The Southern Ocean Benthic Fauna and Climate Change: A Historical Perspective [and Discussion]

Andrew Clarke, J. Alistair Crame, J.-O. Stromberg, P. F. Barker

Abstract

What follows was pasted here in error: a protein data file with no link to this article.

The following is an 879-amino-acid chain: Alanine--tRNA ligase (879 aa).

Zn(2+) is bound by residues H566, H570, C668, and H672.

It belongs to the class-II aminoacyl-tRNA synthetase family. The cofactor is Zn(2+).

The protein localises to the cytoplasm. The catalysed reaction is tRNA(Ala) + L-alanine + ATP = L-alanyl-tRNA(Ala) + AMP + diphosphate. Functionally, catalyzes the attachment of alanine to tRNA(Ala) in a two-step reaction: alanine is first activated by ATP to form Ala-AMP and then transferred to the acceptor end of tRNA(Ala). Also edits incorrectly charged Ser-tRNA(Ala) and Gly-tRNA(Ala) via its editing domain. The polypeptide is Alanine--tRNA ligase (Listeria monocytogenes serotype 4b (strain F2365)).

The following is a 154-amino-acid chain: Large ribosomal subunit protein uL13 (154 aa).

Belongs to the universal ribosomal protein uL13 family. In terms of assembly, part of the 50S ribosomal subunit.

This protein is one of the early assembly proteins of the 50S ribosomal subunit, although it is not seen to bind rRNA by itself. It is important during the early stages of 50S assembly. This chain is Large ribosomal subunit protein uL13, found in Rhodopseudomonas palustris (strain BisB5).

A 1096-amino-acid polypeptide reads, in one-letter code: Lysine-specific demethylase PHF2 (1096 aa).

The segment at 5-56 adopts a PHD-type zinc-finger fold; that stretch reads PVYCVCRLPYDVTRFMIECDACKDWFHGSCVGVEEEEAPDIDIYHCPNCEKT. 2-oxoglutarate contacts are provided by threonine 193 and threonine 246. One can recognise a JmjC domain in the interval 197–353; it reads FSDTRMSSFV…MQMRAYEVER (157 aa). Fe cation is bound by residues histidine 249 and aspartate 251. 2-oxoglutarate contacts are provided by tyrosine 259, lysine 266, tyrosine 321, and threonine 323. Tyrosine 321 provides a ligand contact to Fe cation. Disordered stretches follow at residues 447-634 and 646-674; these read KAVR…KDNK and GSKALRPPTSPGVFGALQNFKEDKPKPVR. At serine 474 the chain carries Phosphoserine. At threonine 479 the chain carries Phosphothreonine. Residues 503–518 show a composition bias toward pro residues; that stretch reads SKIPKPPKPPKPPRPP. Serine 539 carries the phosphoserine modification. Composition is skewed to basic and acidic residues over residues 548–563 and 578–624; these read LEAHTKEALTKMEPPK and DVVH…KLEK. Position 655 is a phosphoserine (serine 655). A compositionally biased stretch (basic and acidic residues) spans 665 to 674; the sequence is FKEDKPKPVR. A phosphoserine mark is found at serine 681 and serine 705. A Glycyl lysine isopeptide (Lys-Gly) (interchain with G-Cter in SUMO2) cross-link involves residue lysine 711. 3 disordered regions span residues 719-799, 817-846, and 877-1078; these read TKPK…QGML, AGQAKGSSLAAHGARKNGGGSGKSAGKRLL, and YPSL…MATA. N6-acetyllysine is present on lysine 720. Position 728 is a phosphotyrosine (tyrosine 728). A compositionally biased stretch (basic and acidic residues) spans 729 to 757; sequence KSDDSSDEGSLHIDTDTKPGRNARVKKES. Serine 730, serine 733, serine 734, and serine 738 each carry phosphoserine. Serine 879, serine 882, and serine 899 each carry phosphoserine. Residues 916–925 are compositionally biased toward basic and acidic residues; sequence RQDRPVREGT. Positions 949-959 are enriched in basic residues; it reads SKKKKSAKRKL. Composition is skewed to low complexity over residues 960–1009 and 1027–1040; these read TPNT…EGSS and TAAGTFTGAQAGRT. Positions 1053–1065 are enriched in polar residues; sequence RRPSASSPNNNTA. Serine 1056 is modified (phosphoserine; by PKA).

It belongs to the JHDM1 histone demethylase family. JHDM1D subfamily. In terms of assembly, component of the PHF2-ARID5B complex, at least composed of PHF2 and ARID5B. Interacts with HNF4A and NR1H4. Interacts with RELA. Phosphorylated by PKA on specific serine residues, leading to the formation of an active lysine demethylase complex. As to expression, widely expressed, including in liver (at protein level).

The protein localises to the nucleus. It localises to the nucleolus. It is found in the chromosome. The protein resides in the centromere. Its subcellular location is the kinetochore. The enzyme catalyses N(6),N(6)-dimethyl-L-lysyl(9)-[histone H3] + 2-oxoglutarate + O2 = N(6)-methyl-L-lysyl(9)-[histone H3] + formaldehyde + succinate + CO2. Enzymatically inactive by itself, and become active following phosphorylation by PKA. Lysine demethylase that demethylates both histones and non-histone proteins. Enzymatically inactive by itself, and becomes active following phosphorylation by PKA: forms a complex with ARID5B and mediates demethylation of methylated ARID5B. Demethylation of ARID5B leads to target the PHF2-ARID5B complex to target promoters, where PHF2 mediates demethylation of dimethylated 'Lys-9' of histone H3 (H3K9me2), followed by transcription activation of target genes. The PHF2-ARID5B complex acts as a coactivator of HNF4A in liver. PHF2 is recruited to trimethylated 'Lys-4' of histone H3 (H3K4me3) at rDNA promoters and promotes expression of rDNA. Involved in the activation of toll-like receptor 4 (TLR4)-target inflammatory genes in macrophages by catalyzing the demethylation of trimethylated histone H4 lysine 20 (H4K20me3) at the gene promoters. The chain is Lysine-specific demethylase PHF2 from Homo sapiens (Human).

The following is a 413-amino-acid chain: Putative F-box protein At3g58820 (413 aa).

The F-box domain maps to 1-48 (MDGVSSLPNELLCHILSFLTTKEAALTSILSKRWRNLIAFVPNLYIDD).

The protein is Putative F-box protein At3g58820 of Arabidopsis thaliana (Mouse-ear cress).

Environmental change is the norm and it is likely that, particularly on the geological timescale, the temperature regime experienced by marine organisms has never been stable. These temperature changes vary in timescale from daily, through seasonal variations, to long-term environmental change over tens of millions of years. Whereas physiological work can give information on how individual organisms may react phenotypically to short-term change, the way benthic communities react to long-term change can only be studied from the fossil record. The present benthic marine fauna of the Southern Ocean is rich and diverse, consisting of a mixture of taxa with differing evolutionary histories and biogeographical affinities, suggesting that at no time in the Cenozoic did continental ice sheets extend sufficiently to eradicate all shallow-water faunas around Antarctica at the same time. Nevertheless, certain features do suggest the operation of vicariant processes, and climatic cycles affecting distributional ranges and ice-sheet extension may both have enhanced speciation processes. The overall cooling of southern high-latitude seas since the mid-Eocene has been neither smooth nor steady. Intermittent periods of global warming and the influence of Milankovitch cyclicity is likely to have led to regular pulses of migration in and out of Antarctica. The resultant diversity pump may explain in part the high species richness of some marine taxa in the Southern Ocean. It is difficult to suggest how the existing fauna will react to present global warming. Although it is certain the fauna will change, as all faunas have done throughout evolutionary time, we cannot predict with confidence how it will do so.

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